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‘Money can’t solve everything’ for Ukrainian research

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Some destroyed research infrastructure might never be recovered, group warns

Money alone is unlikely to be able to rebuild all of Ukraine’s destroyed research infrastructure, a group supporting the academic community has warned.

A recent UN report found that it will cost more than US$1.26 billion (€1.15bn) to restore Ukraine’s public research infrastructure to the state it was in before Russia’s full-scale invasion two years ago.

But while money is needed, it will also take time—and some infrastructure may never be recovered, the Science for Ukraine group told Research Europe. “Money can only solve so much,” Michael Rose, coordinator and founding member of Science for Ukraine, said. “On the one hand, it allows to build back better, with more modern equipment…if the war finally stops. On the other hand, there is a form of research infrastructure that cannot be rebuilt.”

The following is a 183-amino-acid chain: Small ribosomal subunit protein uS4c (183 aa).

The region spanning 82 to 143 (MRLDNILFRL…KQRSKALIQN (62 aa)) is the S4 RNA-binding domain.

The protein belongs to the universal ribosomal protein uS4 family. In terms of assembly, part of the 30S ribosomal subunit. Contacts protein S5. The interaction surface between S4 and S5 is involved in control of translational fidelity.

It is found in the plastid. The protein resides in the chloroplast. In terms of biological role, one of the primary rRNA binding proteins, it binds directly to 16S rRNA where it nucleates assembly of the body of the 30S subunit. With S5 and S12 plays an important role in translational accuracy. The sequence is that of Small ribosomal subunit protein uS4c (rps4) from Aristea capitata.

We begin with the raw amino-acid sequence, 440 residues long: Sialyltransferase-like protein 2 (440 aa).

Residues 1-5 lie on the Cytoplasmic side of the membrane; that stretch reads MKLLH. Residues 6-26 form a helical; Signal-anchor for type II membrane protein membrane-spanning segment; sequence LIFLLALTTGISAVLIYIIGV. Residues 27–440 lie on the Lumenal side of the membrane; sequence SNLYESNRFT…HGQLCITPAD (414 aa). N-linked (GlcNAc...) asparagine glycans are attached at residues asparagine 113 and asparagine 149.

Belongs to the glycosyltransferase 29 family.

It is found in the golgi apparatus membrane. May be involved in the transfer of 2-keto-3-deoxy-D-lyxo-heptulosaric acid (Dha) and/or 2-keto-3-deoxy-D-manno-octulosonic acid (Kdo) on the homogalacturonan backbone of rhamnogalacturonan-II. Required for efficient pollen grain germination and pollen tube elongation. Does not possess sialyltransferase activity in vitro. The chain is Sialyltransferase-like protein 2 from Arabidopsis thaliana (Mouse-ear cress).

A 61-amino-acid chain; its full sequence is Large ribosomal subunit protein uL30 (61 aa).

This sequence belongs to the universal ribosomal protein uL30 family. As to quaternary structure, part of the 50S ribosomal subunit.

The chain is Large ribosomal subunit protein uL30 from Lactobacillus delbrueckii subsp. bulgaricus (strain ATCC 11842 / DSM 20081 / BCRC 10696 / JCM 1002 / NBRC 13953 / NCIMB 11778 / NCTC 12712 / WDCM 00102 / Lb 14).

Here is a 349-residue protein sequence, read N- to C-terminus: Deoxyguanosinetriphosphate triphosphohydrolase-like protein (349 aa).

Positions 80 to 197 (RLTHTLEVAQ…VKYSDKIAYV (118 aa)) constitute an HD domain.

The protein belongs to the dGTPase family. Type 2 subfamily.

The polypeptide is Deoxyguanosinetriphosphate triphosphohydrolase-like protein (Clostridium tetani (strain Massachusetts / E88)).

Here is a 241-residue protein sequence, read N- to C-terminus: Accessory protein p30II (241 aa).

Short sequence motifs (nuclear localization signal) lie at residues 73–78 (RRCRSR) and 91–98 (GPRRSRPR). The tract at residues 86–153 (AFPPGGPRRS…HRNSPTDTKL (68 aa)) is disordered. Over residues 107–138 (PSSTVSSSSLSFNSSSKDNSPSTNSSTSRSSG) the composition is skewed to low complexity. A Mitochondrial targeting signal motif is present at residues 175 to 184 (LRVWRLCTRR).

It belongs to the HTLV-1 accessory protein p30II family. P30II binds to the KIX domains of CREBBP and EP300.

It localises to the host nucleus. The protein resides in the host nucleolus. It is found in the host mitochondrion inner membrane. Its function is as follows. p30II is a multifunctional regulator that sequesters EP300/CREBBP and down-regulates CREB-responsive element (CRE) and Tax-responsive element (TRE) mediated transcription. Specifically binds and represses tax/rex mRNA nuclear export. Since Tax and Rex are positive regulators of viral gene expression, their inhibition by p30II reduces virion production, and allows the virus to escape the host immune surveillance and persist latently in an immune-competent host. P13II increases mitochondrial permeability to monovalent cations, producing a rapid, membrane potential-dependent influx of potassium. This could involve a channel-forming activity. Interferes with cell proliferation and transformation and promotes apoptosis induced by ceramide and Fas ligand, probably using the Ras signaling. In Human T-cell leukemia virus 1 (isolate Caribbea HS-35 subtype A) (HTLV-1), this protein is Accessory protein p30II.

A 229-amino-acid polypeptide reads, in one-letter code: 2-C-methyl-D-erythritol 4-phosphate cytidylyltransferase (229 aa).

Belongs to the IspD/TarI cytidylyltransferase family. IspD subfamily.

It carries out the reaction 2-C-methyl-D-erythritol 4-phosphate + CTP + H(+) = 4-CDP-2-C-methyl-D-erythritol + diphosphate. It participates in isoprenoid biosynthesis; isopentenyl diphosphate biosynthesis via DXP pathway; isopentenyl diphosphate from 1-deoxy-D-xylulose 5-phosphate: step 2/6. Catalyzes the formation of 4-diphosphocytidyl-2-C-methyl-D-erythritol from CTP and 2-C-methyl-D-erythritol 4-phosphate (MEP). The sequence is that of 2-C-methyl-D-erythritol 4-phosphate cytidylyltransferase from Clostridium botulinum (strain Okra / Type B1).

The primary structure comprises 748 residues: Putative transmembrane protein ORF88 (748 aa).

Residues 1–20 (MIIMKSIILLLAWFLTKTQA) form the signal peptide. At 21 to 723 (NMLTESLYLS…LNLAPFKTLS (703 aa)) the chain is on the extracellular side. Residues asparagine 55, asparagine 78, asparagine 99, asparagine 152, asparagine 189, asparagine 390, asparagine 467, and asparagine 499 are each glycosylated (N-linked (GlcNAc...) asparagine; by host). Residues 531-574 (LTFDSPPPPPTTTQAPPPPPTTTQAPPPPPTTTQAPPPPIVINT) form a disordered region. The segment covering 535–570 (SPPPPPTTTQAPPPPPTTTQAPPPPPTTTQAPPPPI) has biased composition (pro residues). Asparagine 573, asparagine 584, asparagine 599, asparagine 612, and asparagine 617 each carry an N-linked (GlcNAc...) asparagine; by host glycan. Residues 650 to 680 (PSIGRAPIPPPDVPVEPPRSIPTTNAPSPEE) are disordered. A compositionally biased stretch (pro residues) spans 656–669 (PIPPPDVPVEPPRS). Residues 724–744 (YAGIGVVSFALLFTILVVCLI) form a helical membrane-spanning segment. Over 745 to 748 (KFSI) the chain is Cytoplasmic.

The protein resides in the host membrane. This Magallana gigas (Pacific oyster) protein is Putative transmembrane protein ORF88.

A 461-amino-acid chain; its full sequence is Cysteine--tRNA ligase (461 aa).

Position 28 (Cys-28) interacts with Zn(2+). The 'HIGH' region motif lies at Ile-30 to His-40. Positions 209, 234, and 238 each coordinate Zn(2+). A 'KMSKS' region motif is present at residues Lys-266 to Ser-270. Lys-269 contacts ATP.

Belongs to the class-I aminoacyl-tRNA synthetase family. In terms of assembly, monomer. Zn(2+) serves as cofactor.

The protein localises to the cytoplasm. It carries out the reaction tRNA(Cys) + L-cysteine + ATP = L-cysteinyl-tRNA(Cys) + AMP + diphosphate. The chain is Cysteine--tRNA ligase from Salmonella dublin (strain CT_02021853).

Rose, who is also a researcher at Germany’s Max Planck Institute for Innovation and Competition, said that specialist equipment, specimens and self-made tools would not be easy to recover. “If these are destroyed, money cannot easily replace them,” he said. [They] might never be recovered. This will hurt…scientists for years to come.”

Meanwhile, Pavlo Bazilinskyy, a Ukrainian-born assistant professor at Eindhoven University of Technology in the Netherlands, said he believes the UN figure is an understatement. He said that many academic institutions have had to relocate, making it hard to quantify the damage caused through a loss of human capital. 

“It may be a realistic number. But it’s also hard to assess, while the war is ongoing,” he said. 

This article also appeared in Research Europe